We were wrong.  Or, to put it more accurately, Bill and Hillary were wrong in that they didn’t heed our advice.  Instead of bailing out when she should have, Hillary hung around for the entire first term, which is to say that she hung around for and was part of all of the disasters of that period.

Indeed, Hillary Clinton’s service in the Obama State Department will forever be linked with the word “Benghazi.”  Politically speaking, it doesn’t matter whether anything could have been done differently or if the Americans killed there could have been saved.  All that matters is that Hillary didn’t get Ambassador Chris Stevens the security upgrades he requested, that she went home and slept through the attack, that she lied to the families of the dead about the cause of the attacks (and then lied about lying to the families), and then blew up at her Congressional inquisitors when they asked for answers.  Even more than Obama, Hillary owns Benghazi.

She also owns Libya more broadly, having been the architect and the chief advocate of the policy that helped overthrow the Desert Drag Queen Muammar Ghaddafi.  She encouraged Obama to get involved in and provide support for a plan that overthrew a pacified terrorist regime and left in its stead a political vacuum.  That vacuum has since been filled by al Qaeda and the Islamic State.  As countless wags have noted, ISIS is now but a short half-day sail from Sicily and thus from Europe in its entirety.  Hillary helped facilitate that.

Additionally, Hillary is guilty by association with the Obama debacle in Iraq.  She was there when the decisions were made to remove all troops and to ignore the Iraqi regime’s request for a post-occupation stabilization force.  And so she was part of the process by which the Islamic State was born and fashioned out of the unlikely victory delivered by the Bush/Petraeus surge.  Obama will forever own that miscalculation, but Hillary is complicit as well.

Worst of all, of course, is the fact that Hillary needs Obama to win and thus she is unable to distance herself from or apologize for any of these disasters.  She and Bill did not make the move to reclaim the party for themselves, but rather decided to melt smoothly into Obama’s Democratic Party.  And they are now and will continue to pay a price for that.  They cannot rid themselves of the Obama albatross, if for no other reason than they need it more than they hate it.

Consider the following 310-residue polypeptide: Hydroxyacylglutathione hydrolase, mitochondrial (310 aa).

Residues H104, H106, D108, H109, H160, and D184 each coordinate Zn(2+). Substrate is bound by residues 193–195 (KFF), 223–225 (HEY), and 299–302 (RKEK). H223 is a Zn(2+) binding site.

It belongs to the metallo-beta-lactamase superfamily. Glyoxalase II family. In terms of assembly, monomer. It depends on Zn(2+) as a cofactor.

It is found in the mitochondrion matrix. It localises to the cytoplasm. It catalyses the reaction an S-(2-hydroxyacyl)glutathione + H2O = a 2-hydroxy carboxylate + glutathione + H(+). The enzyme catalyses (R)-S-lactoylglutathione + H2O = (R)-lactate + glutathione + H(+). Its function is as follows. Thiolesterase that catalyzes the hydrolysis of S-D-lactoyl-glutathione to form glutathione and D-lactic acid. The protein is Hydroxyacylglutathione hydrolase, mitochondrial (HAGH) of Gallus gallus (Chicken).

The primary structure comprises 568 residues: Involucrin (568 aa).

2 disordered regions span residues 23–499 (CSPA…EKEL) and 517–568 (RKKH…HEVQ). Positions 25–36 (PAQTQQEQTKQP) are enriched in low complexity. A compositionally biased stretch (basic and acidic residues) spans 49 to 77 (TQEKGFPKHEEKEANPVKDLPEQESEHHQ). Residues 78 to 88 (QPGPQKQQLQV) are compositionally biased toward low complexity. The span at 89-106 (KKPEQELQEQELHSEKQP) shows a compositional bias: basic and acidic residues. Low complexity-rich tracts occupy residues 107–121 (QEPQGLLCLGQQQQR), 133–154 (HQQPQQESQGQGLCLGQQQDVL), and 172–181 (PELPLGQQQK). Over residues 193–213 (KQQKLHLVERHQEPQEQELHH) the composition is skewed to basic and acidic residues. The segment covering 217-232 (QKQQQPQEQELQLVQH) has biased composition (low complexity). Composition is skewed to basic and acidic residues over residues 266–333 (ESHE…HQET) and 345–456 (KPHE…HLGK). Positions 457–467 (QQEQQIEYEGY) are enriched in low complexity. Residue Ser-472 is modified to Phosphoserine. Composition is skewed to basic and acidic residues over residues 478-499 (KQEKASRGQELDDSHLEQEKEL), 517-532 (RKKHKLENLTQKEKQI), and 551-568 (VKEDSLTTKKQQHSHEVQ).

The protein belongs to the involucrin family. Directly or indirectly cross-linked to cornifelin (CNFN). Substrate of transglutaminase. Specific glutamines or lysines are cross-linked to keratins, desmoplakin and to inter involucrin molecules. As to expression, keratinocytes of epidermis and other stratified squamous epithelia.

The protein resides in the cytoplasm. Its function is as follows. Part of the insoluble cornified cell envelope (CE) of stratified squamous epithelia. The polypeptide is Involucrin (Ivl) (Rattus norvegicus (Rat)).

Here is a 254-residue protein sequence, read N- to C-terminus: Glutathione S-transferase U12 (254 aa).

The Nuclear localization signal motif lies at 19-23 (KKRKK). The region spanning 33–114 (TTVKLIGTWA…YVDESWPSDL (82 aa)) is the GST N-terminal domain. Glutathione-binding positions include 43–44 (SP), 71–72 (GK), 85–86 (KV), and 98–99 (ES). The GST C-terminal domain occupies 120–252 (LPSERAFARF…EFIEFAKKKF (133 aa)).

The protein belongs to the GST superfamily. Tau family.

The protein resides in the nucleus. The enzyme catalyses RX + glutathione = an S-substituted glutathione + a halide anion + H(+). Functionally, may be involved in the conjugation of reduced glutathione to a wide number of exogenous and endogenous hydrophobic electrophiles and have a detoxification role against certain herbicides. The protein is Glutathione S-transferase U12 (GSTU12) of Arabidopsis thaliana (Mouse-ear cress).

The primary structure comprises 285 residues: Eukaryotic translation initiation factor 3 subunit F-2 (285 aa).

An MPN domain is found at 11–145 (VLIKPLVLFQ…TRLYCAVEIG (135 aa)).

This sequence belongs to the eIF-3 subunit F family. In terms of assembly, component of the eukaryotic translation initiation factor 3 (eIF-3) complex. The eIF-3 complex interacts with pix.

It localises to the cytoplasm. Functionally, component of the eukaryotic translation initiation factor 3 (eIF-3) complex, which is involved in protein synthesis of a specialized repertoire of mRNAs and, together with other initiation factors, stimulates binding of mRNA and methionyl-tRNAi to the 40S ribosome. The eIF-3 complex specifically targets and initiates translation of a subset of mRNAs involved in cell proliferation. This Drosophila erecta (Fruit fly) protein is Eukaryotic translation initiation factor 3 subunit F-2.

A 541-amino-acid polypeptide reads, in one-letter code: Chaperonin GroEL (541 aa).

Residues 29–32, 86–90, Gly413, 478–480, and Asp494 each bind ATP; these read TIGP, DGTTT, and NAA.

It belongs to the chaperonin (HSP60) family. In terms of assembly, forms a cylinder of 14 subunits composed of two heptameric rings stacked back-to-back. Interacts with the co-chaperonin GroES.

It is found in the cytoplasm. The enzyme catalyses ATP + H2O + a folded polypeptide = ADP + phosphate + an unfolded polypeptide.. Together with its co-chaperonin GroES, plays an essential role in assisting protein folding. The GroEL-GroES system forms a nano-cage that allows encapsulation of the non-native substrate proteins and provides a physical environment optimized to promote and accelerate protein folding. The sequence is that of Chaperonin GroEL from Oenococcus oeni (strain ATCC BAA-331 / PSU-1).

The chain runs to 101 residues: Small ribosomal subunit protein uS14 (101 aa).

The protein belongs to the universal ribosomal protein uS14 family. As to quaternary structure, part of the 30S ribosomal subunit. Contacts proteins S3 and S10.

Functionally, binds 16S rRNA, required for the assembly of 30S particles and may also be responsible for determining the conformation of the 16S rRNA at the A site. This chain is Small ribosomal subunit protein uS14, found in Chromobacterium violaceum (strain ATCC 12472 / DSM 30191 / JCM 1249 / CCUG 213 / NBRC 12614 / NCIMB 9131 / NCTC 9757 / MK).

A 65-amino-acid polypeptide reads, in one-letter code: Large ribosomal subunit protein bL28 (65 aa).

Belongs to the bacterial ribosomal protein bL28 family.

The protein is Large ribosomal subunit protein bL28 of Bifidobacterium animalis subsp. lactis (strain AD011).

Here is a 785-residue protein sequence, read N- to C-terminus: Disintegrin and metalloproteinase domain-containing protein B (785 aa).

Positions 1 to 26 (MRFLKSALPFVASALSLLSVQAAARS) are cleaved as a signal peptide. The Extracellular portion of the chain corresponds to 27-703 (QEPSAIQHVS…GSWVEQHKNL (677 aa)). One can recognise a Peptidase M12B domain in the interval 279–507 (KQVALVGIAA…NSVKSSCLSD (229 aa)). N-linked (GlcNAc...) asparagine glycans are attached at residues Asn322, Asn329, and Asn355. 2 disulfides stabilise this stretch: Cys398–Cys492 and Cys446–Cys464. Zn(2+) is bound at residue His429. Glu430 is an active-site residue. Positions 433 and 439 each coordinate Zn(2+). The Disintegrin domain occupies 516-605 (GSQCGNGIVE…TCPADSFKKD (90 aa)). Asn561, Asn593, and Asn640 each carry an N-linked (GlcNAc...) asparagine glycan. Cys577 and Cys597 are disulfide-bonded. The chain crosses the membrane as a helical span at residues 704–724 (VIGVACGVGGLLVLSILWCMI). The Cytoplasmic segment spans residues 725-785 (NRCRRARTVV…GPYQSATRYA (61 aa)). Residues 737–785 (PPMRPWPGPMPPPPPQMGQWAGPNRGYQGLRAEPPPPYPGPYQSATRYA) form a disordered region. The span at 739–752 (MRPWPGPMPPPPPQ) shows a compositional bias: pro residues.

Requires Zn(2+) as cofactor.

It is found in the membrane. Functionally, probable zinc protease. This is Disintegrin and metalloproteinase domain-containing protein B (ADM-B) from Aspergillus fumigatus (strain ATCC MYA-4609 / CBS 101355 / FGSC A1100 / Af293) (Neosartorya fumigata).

All of which brings us back to Donald Trump and the unique set of problems he poses for the broader political establishment.  Last week, in the Republican Party’s CNN foreign policy debate, most of the media focused their attention on Senators Ted Cruz and Marco Rubio, the putative isolationist vs. the Wilsonian-Bushian-interventionist.  Both men did reasonably well, although Cruz probably won the argument.  Nevertheless, the most important and perhaps most far-reaching statement of the night was delivered – once again – by Trump, whom most observers had considered a foreign-policy afterthought at best.  With respect to the last 15 years of American foreign policy – that’s Bush plus Obama – Trump said the following:

In my opinion, we’ve spent $4 trillion trying to topple various people that frankly, if they were there and if we could’ve spent that $4 trillion in the United States to fix our roads, our bridges, and all of the other problems; our airports and all of the other problems we’ve had, we would’ve been a lot better off.  I can tell you that right now.

We have done a tremendous disservice, not only to Middle East, we’ve done a tremendous disservice to humanity.  The people that have been killed, the people that have wiped away, and for what?  It’s not like we had victory.

It’s a mess.  The Middle East is totally destabilized.  A total and complete mess.  I wish we had the $4 trillion or $5 trillion.  I wish it were spent right here in the United States, on our schools, hospitals, roads, airports, and everything else that are all falling apart.

And after a brief interruption from Carly Fiorina, he continued:

Well, there’s nothing to respond to . . . the fact is Benghazi was a disaster because of Libya, everything just fell into place.  It could not have been worse.